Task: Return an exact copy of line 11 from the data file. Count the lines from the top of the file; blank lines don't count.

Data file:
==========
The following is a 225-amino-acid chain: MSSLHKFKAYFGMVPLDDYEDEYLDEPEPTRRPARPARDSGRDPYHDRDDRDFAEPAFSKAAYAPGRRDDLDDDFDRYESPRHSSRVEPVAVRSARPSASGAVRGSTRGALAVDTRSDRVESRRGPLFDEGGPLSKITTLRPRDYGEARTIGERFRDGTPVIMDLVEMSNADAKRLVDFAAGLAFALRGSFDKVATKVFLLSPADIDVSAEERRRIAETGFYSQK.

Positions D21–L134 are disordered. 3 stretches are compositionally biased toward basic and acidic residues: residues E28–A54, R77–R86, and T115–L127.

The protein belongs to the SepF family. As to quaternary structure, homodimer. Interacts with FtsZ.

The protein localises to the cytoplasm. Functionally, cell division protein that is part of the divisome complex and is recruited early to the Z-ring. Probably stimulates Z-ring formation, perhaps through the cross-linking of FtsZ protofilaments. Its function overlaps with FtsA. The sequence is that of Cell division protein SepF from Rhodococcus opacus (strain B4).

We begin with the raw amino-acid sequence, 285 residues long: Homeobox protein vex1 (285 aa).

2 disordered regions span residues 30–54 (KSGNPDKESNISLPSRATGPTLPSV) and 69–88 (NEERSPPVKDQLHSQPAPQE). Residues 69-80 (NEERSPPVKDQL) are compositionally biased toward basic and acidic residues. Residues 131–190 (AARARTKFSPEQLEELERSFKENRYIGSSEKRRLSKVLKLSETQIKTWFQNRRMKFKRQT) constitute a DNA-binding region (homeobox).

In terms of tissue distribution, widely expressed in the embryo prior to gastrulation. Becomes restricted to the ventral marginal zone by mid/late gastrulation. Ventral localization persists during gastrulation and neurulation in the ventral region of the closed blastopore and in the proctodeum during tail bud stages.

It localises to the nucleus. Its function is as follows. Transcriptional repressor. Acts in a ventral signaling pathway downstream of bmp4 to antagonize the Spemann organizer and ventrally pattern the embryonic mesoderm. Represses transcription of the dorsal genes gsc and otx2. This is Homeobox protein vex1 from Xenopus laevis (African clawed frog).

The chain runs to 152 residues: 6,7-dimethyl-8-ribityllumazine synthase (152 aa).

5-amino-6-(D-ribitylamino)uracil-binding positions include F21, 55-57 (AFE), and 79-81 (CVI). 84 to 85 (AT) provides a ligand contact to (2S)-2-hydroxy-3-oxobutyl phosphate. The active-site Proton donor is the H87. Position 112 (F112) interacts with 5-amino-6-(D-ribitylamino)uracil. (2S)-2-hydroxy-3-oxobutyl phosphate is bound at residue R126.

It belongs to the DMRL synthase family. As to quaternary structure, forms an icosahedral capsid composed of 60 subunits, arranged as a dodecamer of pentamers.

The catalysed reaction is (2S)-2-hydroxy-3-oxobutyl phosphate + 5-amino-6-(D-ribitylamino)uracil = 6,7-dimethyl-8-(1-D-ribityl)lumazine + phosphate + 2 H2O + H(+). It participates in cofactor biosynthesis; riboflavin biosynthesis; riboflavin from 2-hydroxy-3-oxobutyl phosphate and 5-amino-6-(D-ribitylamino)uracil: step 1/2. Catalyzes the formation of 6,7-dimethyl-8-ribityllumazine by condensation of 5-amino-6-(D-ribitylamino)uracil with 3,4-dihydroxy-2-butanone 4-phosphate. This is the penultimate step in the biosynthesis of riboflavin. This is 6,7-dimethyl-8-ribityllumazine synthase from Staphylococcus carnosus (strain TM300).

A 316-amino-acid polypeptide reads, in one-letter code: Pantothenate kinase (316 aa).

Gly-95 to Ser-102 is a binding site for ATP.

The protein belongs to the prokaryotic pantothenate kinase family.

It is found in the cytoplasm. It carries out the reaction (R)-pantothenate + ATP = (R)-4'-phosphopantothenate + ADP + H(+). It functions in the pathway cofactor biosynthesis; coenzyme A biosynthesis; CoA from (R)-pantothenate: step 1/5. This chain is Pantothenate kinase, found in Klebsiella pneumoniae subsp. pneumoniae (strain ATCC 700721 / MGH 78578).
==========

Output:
It belongs to the DMRL synthase family. As to quaternary structure, forms an icosahedral capsid composed of 60 subunits, arranged as a dodecamer of pentamers.